168 VS 194 Bulbs | What’s The Difference?

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In this article, we’ll be taking a look at the differences between 168 and 194 bulbs.

Both of these bulbs can be used for interior lighting in your car, and are interchangeable.

However, there are a number of differences between them such as the fact that 168 bulbs are brighter than 194 bulbs. However, lifespan is better on 194 bulbs and they also produce less heat.

If you’re debating which bulb to use for interior lighting in your car, we have tested the vast majority of options and can help you make the best choice.

Keep reading for more information on the differences between 168 and 194 bulbs.

168194
Rated for about 4.9 watts of powerRated for about 3.8 watts of power
Light output is brighter than 194 bulbsSlightly dimmer light output compared to 168 bulbs
Rated for 3 candle powerRated for 2 candle power
Lasts around 1500 hours with regular usageLifespan of most bulbs is around 2500 hours, even with heavy usage
Produces more heatProduces slightly less heat, but the difference is not massive
Mostly seen in warning lights, etcUsed for continuous lighting 
Can be used at different levels of brightnessOnly one level of brightness offered

168 bulbs and 194 Bulbs Compared

Wattage

Starting off with the power rating of these bulbs, we have one of the subtlest differences between the two.

168 bulbs are rated for 4.9 watts, whereas 194 bulbs are rated for around 3.8 watts.

That isn’t the biggest difference and it shows in the bulb’s performance and light output. That said, we can report that 168 bulbs offer nominally better interior coverage and lighting.

Brightness

As expected, there is a bit of a difference in terms of brightness between these two bulbs.

168 bulbs are brighter, rated for about 3 candlepower compared to 2 candlepower on the dimmer 194 bulbs.

In practice, this difference isn’t immediately noticeable, however, 168 bulbs do offer wider coverage which is essential for interior use.

Lifespan

168 bulbs last around 1500 hours with regular usage. But, 194 bulbs blow that number out of the water with a whopping 2500 hours of usage, even with heavier loads.

This massive difference in longevity is why many people prefer 194 bulbs over 168 bulbs for interior use.

Heat

A common complaint many people have regarding 168 bulbs is that they run a bit hotter than 194 bulbs.

This can cause discomfort for the driver inside, while also potentially melting or damaging vulnerable plastic parts. Really though, the difference in terms of heat is not that big between the two, and both are safe for moderate use.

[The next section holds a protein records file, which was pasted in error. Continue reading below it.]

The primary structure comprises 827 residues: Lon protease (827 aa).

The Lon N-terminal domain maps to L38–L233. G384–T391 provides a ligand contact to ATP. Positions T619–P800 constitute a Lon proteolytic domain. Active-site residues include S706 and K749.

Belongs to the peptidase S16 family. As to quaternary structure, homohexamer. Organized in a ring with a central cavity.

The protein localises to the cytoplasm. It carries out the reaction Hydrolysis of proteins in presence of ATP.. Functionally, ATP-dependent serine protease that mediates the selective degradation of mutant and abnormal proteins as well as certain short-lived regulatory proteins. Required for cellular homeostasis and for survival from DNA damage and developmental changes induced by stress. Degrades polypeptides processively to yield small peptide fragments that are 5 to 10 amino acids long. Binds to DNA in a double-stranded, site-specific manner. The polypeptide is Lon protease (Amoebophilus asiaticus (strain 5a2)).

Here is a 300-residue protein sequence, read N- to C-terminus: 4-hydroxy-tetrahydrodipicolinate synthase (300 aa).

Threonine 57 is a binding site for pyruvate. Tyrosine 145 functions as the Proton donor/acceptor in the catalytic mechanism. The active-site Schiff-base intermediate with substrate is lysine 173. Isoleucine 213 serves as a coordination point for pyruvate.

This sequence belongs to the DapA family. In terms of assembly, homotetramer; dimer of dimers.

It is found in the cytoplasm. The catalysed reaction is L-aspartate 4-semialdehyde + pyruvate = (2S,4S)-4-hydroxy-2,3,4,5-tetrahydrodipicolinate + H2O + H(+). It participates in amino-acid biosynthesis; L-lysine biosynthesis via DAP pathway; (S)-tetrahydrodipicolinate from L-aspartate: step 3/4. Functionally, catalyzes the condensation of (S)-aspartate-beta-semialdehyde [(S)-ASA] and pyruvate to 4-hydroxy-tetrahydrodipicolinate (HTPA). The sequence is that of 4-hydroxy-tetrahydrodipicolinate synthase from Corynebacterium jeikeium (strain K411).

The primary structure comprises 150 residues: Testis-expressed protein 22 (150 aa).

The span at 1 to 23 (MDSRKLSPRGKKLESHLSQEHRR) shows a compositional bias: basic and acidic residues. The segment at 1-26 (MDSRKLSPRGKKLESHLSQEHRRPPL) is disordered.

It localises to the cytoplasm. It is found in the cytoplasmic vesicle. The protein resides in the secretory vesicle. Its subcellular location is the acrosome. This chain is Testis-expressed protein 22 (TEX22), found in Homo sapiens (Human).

Use case

168 bulbs are most commonly found in warning lights, map lights, glove compartment lights etc. The theme here is that these bulbs are designed to be used in lights that are turned on less often.

On the other hand, 194 bulbs are designed for continuous lighting and are therefore a better option if you tend to use interior lights for longer periods of time.

Levels of brightness

Another functional difference that will make or break either bulb for you, is the levels of brightness that these bulbs can be used at.

168 bulbs are designed to be used at different levels of brightness. That means if you’re using these bulbs in your gauge cluster, you can dim or brighten the light depending on ambient light conditions.

194 bulbs only after one level of brightness which is a major drawback when you consider that different levels of brightness are more appealing and useful in different conditions.

Conclusion

So those are the main differences between 168 and 194 bulbs

This is quite a tough matchup between these two bulbs. Both have their own pros and cons and offer great usability in different use cases.

168 bulbs are brighter and can be used at varying levels of brightness, but they also produce more heat and don’t last as long. 194 bulbs can be used for continuous lighting and their lifespan is stellar but they are dimmer and only run at one level of brightness.

Keeping all of these differences in mind, we think that 168 bulbs are the superior choice, thanks to their brighter output, varied use cases and better interior coverage.


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Author

Richard Nickleson is the author and owner behind Headlight Reviews. He first started the site as a hobby to share his insights on car parts and specifically headlight bulbs, but it soon ballooned and now he writes on all topics surrounding headlights bulbs. If you've got a bulb question, contact Richard here.

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